NI lagging well behind in switch to electric vehicles

Northern Ireland motorists are lagging well behind most other UK regions in the switch to electric or hybrid vehicles, according to recently published data.

By Mark Rainey
Wednesday, 26th May 2021, 12:09 pm

The Mid Ulster council area has the lowest percentage of electric/hybrid cars on the road in the whole of the UK, with Fermanagh and Omagh, Causeway Coast and Glens, Newry, Mourne and Down, and Derry City and Strabane all featuring in the bottom 10.

While Portsmouth in Hampshire, Stockport in Greater Manchester and a number of London boroughs can now boast more than 10% non-petrol or diesel vehicles in use, Mid Ulster props up the UK league table with less than one percent (0.74%).

Only 805 of 106,878 vehicles registered in Mid Ulster are electric or hybrid. The City of London leads the way at just over 14%.

The figures have been published with only nine years to go until 2030 – when no new vans or cars powered only by petrol or diesel can be registered in the UK.

The information – compiled by Fleetcover insurance – is based on data proved by the Driver and Vehicle Licensing Agency (DVLA).

Fleetcover director Philip Wall said the higher cost of insuring electric vehicles may be a deterrent, but this will reduce over time.

“We’ve got a long way to go in nine years judging from these figures, notwithstanding the running down of the existing petrol/diesel powered vehicles post 2030,” he said.

“It’s unsurprising that London has the highest proportion of electric vehicles, mainly due to the congestion fee exemption.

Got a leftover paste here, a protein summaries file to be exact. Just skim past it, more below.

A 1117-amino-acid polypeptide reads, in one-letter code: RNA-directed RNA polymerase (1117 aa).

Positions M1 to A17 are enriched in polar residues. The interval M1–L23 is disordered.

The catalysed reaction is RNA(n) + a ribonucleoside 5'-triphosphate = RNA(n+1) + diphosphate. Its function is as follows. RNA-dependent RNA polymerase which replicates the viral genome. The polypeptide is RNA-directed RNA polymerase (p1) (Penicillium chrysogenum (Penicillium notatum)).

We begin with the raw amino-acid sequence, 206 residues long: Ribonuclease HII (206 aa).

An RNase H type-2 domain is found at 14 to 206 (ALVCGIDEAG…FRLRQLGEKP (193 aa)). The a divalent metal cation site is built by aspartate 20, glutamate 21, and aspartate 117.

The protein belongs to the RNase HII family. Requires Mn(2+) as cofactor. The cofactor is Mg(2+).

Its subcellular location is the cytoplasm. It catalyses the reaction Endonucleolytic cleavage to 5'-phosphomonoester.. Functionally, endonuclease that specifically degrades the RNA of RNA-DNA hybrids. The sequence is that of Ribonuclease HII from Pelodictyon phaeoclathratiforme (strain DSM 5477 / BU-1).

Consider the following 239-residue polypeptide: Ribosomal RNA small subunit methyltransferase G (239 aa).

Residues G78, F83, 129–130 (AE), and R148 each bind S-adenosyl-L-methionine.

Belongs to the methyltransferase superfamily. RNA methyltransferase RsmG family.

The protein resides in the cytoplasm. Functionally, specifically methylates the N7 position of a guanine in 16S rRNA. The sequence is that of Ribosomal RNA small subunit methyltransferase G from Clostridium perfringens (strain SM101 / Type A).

“Such schemes in other cities in the future should escalate electric vehicle ownership in due course, as would investment in more electric charging infrastructure across the country.

“Electric vehicles can be more expensive to insure due to the specialist nature and therefore the cost of repairs required.

“This may be a deterrent for some people, but as electric vehicles become more commonplace, the garage repair network will have to evolve too, which in turn should bring vehicle repair costs down.”

Earlier this week it was revealed that around half of Northern Ireland’s 337 electric vehicle charging points are broken at any one time.

Infrastructure Minister Nicola Mallon pledged to work to upgrade the current charging points and increase the number, but was told the network is “a shambles”.

However, Ms Mallon said: “The e-car public charge network in NI is owned, operated and maintained by ESB. I have recently met with ESB to identify further opportunities for collaboration to advance the e-charging network”.

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